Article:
A recent New York Times article http://www.nytimes.com reported on a study which involved “people with a torn meniscus, crescent-shaped cartilage that helps cushion and stabilize knees.”
“The Finnish study does not indicate that surgery never helps; there is consensus that it should be performed in some circumstances, especially for younger patients and for tears from acute sports injuries. But about 80 percent of tears develop from wear and aging, and some researchers believe surgery in those cases should be significantly limited.”
“Take 100 people with knee pain; a very high percentage have a meniscal tear,” said Dr. Kenneth Fine, an orthopedic surgeon who also teaches at George Washington University. “People love concreteness: ‘There’s a tear, you know. You have to take care of the tear.’ I tell them, ‘No. 1, I’m not so sure the meniscal tear is causing your pain, and No. 2, even if it is, I’m not sure the surgery’s going to take care of it.” Dr. Fine added: “Yours truly has a meniscal tear. It just causes pain. I’m not having any mechanical symptoms; my knees are not locking. So I’m not going to let anybody operate.”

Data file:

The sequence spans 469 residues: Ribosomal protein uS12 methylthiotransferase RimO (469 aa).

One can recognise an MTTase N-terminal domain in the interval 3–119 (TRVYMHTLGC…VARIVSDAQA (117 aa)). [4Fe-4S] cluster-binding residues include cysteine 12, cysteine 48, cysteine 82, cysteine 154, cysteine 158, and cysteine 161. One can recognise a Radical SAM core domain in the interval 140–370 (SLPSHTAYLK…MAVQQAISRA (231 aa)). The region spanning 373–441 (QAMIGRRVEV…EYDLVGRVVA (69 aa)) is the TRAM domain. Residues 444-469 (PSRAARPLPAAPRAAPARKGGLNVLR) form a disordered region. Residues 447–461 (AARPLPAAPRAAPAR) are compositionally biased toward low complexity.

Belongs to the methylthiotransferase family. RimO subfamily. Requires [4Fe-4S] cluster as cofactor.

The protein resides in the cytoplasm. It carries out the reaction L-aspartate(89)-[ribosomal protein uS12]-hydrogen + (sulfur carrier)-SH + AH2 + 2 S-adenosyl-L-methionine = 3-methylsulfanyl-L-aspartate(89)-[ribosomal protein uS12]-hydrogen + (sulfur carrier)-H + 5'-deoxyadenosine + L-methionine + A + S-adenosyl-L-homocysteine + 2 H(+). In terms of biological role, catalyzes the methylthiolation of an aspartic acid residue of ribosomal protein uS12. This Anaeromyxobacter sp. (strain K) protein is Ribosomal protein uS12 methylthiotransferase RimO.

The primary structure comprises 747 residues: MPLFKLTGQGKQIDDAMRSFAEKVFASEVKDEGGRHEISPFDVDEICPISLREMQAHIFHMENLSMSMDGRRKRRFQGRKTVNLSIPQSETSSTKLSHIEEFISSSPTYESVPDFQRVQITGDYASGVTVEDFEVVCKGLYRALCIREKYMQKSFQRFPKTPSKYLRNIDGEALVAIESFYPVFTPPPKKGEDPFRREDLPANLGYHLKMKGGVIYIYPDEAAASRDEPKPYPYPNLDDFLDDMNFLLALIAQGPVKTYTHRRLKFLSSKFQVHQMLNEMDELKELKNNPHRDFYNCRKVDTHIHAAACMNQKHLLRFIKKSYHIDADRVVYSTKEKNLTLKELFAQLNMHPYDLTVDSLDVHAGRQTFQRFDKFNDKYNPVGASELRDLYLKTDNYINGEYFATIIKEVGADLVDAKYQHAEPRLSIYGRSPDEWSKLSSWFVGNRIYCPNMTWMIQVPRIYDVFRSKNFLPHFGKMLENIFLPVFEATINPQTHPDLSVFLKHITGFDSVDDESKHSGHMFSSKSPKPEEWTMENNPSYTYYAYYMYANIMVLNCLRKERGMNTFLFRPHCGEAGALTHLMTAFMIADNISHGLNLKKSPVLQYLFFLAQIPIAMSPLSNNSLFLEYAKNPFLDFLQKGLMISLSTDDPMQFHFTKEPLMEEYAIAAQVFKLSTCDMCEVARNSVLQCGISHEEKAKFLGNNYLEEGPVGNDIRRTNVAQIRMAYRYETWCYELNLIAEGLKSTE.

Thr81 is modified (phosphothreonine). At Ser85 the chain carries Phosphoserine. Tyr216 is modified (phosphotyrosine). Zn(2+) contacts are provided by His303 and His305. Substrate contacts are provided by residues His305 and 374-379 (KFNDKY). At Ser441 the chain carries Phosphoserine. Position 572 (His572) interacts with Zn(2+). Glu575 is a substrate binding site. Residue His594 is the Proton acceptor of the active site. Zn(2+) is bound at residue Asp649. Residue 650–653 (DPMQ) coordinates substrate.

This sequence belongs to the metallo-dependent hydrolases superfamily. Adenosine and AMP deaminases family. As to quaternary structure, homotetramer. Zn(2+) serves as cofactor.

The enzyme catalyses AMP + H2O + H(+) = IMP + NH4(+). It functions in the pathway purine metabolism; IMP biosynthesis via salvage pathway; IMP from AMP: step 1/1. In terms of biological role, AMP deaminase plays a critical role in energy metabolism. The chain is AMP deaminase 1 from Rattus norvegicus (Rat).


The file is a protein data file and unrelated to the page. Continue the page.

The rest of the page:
He likened the recent studies to attempts to educate people that “it’s not really good to take antibiotics for the common cold. There’s a lot of pressure to operate. Financial, obviously. But also, if a primary care doctor keeps sending me patients who are complaining of knee pain and I keep not operating on them, then the primary care doctor is going to stop sending me patients.”
To read the full NYTs article, “ Common Knee Surgery Does Very Little for Some, Study Suggests” by Pam Belluck highlight and click on open hyperlink http://www.nytimes.com/2013/12/26/health/common-knee-surgery-does-very-little-for-some-study-suggests.html?_r=2&
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